We write our work from both coasts, Monica in Seattle, Washington and me in Clinton, Connecticut, and meet with our readers across the country. Despite the distance, we've forged a terrific friendship through tweets and Facebook writer groups, built on our sharing the woes of independent publishing and debating the what ifs of our stories.
Monica invited me to take part in the Writing Process Blog Tour. She gave me a list of questions to answer and asked me to introduce a couple more authors, which I will be more than happy to do once I answer the blog tour questionnaire, so...
What am I working on?
As it's typical for me, I am working on several projects at the same time. Most would find it confusing but to me, it's oddly liberating and makes me more productive. At the time of this blog post, I'm working on an Action/Adventure, the sequel to My Two Flags, tentatively titled My Two Flags 2 All Men Are Created Equal..., and (yes it's true) I've began drafting a novel to follow The Gaze and The Next Chapter. No title yet. On top of that, my Untitled006 has become a major emotional undertaking that forces me to write in small doses. Lots going on and lots to write. In the meantime, I released an autobiography of sorts, although I like to think of it more as a piece of writing that may help people, parents in particular, to spot the little traits that make an author out of a child. Based on the blog series, i.Author is a short story that looks back on all the signs that pointed me in the direction of a life in writing.
How does my work differ from others of its genre?
I'm a big fan of character driven novels heavy with emotion. If I don't elicit a laugh or a few tears with one of my stories, I'll consider the work a complete and utter failure. My goal is to engage the reader so profoundly that my characters and their trials and triumphs take the reader's emotions hostage. Although I delve in Contemporary Dramas, YA, and I'm taking a step towards Action/Adventure, the emotion element is the driving force behind the characters' motivations, errors, and sacrifices. In other words, my work will make you feel. I want each story to be nothing short of an emotional roller coaster.
Why do I write what I do?
I enjoy just about every genre, but the novels closer to my heart are stories with a lot of plausibility. I can't relate to far off planets, alien environments, or ancient eras. I love to lose myself in the imagined scenarios and plots, but I just feel much more comfortable writing stories that take place in the here and now. Take The Gaze for instance. Friends of mine have visited London and messaged me to let me know they walked the same streets Samantha walked. That just warms my heart. It tells me they can see themselves in the story because they can relate to it. I love that kind of feedback. I feel it provides more of a connection with the readers and it certainly lends validation to my work.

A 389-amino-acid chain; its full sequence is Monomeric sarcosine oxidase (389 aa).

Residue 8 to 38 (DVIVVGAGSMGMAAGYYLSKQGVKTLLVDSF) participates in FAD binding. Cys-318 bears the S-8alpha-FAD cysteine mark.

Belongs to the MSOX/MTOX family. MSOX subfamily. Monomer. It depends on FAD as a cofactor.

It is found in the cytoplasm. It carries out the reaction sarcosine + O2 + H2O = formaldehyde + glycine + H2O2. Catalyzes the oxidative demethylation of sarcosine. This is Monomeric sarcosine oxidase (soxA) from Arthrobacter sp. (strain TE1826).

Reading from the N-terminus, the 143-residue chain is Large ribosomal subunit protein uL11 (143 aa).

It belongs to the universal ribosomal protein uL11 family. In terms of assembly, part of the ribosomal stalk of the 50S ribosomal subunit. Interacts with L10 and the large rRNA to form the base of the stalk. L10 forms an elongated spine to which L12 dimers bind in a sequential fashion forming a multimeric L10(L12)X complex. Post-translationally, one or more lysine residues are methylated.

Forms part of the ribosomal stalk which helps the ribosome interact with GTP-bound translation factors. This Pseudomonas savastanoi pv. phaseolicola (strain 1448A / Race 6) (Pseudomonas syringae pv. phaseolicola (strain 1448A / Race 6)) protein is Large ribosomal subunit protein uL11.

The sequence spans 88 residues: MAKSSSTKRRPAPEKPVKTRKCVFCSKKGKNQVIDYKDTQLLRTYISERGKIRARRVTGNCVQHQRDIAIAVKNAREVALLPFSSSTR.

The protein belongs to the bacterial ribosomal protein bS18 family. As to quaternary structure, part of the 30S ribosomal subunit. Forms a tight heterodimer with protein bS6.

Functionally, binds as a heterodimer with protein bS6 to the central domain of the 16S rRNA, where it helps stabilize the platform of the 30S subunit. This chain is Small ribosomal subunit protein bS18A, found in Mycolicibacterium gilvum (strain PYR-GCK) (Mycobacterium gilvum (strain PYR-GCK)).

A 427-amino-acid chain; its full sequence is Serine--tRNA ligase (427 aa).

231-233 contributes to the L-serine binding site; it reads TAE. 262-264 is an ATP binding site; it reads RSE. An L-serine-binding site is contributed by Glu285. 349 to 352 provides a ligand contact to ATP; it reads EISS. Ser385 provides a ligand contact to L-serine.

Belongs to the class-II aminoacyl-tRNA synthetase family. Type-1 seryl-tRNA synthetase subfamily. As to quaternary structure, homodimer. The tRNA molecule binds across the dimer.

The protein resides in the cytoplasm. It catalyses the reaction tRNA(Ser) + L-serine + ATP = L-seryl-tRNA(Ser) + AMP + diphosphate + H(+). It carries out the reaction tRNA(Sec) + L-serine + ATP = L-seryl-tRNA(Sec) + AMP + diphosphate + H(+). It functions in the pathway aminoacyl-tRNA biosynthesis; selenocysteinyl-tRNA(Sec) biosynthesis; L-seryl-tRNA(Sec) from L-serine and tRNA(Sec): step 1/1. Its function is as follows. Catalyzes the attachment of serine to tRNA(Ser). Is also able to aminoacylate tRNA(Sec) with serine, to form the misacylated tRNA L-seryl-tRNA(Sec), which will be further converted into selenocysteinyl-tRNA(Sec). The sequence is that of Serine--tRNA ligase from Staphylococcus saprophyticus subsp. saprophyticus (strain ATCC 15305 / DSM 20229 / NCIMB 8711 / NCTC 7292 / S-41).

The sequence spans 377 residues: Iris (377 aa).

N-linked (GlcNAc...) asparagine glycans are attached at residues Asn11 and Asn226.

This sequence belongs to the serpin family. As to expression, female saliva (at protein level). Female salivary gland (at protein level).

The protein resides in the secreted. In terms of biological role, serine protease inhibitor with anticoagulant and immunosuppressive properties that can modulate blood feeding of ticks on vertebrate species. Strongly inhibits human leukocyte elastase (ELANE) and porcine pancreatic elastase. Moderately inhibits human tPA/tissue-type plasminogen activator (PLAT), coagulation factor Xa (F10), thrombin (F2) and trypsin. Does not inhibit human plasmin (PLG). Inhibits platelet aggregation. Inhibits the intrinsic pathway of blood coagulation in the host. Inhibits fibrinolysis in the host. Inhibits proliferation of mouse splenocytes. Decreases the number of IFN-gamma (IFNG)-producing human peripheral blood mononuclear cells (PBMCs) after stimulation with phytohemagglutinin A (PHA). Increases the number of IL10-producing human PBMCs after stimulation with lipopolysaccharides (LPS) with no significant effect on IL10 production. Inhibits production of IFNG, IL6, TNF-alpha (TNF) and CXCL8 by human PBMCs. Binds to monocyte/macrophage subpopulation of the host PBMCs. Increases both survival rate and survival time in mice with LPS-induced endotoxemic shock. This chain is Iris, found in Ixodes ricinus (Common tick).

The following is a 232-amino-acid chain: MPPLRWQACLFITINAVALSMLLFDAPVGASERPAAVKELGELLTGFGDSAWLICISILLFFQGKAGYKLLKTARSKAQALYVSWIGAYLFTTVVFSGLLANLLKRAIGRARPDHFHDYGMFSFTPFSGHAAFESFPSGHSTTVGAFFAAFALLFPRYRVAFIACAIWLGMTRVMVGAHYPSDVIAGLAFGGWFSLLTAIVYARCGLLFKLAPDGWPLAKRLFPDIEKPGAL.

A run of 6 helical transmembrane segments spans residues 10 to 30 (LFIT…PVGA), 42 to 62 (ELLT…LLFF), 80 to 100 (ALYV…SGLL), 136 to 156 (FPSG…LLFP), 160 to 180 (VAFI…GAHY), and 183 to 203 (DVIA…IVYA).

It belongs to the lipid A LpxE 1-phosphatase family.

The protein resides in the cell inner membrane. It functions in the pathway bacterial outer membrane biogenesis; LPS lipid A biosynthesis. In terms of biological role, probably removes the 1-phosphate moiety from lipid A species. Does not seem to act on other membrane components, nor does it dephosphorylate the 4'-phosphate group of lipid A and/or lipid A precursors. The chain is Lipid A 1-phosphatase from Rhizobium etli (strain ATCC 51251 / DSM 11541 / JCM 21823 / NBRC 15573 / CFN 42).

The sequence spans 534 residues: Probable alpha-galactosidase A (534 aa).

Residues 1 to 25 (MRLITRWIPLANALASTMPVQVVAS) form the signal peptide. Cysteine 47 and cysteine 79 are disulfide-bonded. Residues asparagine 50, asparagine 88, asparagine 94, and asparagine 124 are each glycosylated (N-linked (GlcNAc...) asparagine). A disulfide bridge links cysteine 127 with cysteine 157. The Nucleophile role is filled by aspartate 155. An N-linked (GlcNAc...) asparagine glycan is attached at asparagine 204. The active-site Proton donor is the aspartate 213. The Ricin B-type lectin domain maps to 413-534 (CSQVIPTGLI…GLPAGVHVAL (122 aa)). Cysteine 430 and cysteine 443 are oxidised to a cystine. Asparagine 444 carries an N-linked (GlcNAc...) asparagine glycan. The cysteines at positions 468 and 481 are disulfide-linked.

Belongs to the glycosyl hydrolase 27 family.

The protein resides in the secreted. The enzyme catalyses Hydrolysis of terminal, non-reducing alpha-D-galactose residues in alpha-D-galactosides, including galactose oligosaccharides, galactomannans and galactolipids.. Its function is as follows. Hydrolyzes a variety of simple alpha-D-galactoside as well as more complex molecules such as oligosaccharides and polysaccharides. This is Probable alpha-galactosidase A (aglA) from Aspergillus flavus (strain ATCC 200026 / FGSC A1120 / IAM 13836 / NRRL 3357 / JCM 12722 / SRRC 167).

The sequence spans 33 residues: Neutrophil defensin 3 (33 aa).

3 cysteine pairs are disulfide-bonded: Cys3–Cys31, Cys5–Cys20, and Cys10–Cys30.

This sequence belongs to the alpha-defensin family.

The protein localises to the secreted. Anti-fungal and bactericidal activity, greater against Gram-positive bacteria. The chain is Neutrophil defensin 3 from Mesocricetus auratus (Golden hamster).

How does my writing process work?
My writing process is nothing extraordinary. When the mood strikes me, I sit at the keyboard and write. I'll have three screens providing me with imagery of places I've never been as I did for The Gaze and The Next Chapter, while another has all my research windows giving me needed data like I do for Untitled007 and my historical fiction.
I may have George Winston caressing the ivories in the background, which usually becomes my muse in terms of emotion. I write at night while everyone else is asleep. I don't make a serious attempt at an outline. Often, I have a character in my head and he or she will introduce me to their circles as we advance through the pages.
I tend to argue with my characters. Samantha (from The Gaze) and I engaged in some epic fights as she forced her story out of my brain, and that's when I know my mind is solely invested in fleshing out a novel. I may take long breaks in between as the voices in my head sort out an order before I get down to the keyboard but when I do, I've been known to lose entire days in front of the screen.
I will not write longhand anymore. My writing is simply horrible. It resembles a hybrid of Chinese and Scandinavian runes with a hint of chicken scratch that only I can decipher...most of the time. That's why I love the ergonomic wave keyboard my wife Sheri got me for Christmas. It's probably my most priced possession.
And now it's time for me to introduce you to more of us, Indie Authors.
First off, my dear British friend, Kaye Vincent whose creative powers are applied on the stage as well as on The Treeman, which was an utter joy to read because of all the different and complex relationships revolving around the main characters. She just launched her sequel in the Hanningdon Series with the very entertaining The River Girl.I met Kaye through our mutual love of writing and she has been one of my greatest sources of support. She knows just what to say when I need it most. Her work delves in romance with a hint of magic. Her first novel was a joy to read. If you like romance in the style of your favorite daytime soaps, Kaye is sure to deliver with her unique brand of entertainment.
Secondly, a man who needs no introduction, the witty and hilarious Stacey Roberts. Ohio's funnyman finally compiled his memorable blogs in the form of Trailer Trash With A Girl's Name, a novel you simply must read to believe. We have critiqued each other's work, finding common ground from different perspectives. If you like quirky and funny, Stacey's novel belongs in your collection.
As always, thank you all for stopping by. I hope to entice you to check out our work and feel free to shoot any questions my way. I have yet to meet an author who won't share pieces of their lives or refuse to talk about their writing.
Happy Reading Everyone
Javier A. Robayo
Javier A. Robayo